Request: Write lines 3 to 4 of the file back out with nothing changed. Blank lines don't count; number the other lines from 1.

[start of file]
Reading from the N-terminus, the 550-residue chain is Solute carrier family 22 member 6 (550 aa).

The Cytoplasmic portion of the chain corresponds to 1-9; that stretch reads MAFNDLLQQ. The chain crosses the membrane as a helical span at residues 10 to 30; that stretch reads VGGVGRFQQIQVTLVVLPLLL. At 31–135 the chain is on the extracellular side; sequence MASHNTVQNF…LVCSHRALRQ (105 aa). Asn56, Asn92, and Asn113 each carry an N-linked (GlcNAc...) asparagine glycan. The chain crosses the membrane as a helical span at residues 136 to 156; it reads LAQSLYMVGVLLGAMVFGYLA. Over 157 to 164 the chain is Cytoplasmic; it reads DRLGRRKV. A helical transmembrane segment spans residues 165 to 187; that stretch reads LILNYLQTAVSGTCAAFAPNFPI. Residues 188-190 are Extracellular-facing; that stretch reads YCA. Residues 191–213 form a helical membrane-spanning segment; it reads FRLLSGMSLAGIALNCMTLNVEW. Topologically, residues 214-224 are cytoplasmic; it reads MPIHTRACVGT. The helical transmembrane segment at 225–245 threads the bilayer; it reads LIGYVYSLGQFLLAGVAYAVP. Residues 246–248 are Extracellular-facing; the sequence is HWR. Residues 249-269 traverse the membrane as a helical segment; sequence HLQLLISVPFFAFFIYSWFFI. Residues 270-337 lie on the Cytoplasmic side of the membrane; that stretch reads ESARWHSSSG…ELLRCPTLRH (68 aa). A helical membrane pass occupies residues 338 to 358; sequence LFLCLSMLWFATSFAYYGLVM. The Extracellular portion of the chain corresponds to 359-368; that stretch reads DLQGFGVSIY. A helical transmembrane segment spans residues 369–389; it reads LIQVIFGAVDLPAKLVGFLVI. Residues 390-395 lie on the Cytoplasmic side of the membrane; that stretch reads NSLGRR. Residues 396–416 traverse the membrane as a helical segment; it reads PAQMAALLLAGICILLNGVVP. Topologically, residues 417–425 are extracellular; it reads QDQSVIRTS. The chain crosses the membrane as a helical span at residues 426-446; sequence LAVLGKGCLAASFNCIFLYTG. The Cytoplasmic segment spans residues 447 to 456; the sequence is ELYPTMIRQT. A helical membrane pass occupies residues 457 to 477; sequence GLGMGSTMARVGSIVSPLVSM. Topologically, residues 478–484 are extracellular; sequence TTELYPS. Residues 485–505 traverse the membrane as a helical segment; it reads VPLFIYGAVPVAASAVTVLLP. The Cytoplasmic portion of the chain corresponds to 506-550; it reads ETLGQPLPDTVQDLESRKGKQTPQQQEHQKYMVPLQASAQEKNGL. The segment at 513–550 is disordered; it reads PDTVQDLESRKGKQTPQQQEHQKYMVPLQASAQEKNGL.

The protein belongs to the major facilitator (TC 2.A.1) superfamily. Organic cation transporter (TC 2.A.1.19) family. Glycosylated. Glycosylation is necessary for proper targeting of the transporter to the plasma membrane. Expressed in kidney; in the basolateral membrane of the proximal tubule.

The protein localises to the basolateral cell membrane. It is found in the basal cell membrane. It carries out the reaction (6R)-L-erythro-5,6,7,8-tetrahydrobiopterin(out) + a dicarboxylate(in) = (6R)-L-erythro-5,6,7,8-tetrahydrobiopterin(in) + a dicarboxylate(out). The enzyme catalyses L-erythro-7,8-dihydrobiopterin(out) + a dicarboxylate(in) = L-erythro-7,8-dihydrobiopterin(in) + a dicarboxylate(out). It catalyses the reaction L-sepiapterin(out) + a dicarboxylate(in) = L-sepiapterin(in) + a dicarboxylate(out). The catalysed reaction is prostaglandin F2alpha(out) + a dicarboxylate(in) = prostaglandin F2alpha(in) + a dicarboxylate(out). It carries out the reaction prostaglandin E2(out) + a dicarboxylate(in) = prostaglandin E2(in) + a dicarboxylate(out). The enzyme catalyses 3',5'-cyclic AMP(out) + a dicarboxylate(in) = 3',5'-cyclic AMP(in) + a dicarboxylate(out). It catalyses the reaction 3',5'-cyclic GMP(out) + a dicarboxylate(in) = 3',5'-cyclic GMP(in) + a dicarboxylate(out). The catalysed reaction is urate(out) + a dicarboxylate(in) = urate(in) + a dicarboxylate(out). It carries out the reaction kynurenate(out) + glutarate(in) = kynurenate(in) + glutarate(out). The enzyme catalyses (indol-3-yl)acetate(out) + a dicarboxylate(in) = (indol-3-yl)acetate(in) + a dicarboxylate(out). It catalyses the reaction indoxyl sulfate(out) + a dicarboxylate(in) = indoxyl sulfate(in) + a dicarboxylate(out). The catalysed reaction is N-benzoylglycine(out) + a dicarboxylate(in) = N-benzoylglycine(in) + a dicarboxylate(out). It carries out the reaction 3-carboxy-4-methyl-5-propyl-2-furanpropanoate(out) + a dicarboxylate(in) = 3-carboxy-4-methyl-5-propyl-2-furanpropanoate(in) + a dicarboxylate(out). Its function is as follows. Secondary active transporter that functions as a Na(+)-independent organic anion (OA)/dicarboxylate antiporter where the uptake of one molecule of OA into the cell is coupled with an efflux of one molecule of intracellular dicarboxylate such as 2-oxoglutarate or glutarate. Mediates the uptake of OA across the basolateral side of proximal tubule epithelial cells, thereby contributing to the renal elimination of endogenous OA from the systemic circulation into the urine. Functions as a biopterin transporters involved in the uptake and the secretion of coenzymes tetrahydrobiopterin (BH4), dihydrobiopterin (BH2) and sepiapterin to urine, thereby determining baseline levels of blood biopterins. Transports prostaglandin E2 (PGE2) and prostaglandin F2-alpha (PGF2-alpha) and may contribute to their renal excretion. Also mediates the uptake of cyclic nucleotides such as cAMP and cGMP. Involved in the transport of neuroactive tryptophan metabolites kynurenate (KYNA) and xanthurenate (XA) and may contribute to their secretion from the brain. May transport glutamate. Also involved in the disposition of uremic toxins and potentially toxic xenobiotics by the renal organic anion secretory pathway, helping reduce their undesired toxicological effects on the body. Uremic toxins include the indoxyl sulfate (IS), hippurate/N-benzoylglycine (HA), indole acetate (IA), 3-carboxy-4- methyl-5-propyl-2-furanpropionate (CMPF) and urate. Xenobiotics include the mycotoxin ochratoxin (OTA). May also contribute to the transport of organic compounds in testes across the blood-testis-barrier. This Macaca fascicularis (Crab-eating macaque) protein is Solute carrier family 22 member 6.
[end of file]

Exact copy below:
The protein belongs to the major facilitator (TC 2.A.1) superfamily. Organic cation transporter (TC 2.A.1.19) family. Glycosylated. Glycosylation is necessary for proper targeting of the transporter to the plasma membrane. Expressed in kidney; in the basolateral membrane of the proximal tubule.

The protein localises to the basolateral cell membrane. It is found in the basal cell membrane. It carries out the reaction (6R)-L-erythro-5,6,7,8-tetrahydrobiopterin(out) + a dicarboxylate(in) = (6R)-L-erythro-5,6,7,8-tetrahydrobiopterin(in) + a dicarboxylate(out). The enzyme catalyses L-erythro-7,8-dihydrobiopterin(out) + a dicarboxylate(in) = L-erythro-7,8-dihydrobiopterin(in) + a dicarboxylate(out). It catalyses the reaction L-sepiapterin(out) + a dicarboxylate(in) = L-sepiapterin(in) + a dicarboxylate(out). The catalysed reaction is prostaglandin F2alpha(out) + a dicarboxylate(in) = prostaglandin F2alpha(in) + a dicarboxylate(out). It carries out the reaction prostaglandin E2(out) + a dicarboxylate(in) = prostaglandin E2(in) + a dicarboxylate(out). The enzyme catalyses 3',5'-cyclic AMP(out) + a dicarboxylate(in) = 3',5'-cyclic AMP(in) + a dicarboxylate(out). It catalyses the reaction 3',5'-cyclic GMP(out) + a dicarboxylate(in) = 3',5'-cyclic GMP(in) + a dicarboxylate(out). The catalysed reaction is urate(out) + a dicarboxylate(in) = urate(in) + a dicarboxylate(out). It carries out the reaction kynurenate(out) + glutarate(in) = kynurenate(in) + glutarate(out). The enzyme catalyses (indol-3-yl)acetate(out) + a dicarboxylate(in) = (indol-3-yl)acetate(in) + a dicarboxylate(out). It catalyses the reaction indoxyl sulfate(out) + a dicarboxylate(in) = indoxyl sulfate(in) + a dicarboxylate(out). The catalysed reaction is N-benzoylglycine(out) + a dicarboxylate(in) = N-benzoylglycine(in) + a dicarboxylate(out). It carries out the reaction 3-carboxy-4-methyl-5-propyl-2-furanpropanoate(out) + a dicarboxylate(in) = 3-carboxy-4-methyl-5-propyl-2-furanpropanoate(in) + a dicarboxylate(out). Its function is as follows. Secondary active transporter that functions as a Na(+)-independent organic anion (OA)/dicarboxylate antiporter where the uptake of one molecule of OA into the cell is coupled with an efflux of one molecule of intracellular dicarboxylate such as 2-oxoglutarate or glutarate. Mediates the uptake of OA across the basolateral side of proximal tubule epithelial cells, thereby contributing to the renal elimination of endogenous OA from the systemic circulation into the urine. Functions as a biopterin transporters involved in the uptake and the secretion of coenzymes tetrahydrobiopterin (BH4), dihydrobiopterin (BH2) and sepiapterin to urine, thereby determining baseline levels of blood biopterins. Transports prostaglandin E2 (PGE2) and prostaglandin F2-alpha (PGF2-alpha) and may contribute to their renal excretion. Also mediates the uptake of cyclic nucleotides such as cAMP and cGMP. Involved in the transport of neuroactive tryptophan metabolites kynurenate (KYNA) and xanthurenate (XA) and may contribute to their secretion from the brain. May transport glutamate. Also involved in the disposition of uremic toxins and potentially toxic xenobiotics by the renal organic anion secretory pathway, helping reduce their undesired toxicological effects on the body. Uremic toxins include the indoxyl sulfate (IS), hippurate/N-benzoylglycine (HA), indole acetate (IA), 3-carboxy-4- methyl-5-propyl-2-furanpropionate (CMPF) and urate. Xenobiotics include the mycotoxin ochratoxin (OTA). May also contribute to the transport of organic compounds in testes across the blood-testis-barrier. This Macaca fascicularis (Crab-eating macaque) protein is Solute carrier family 22 member 6.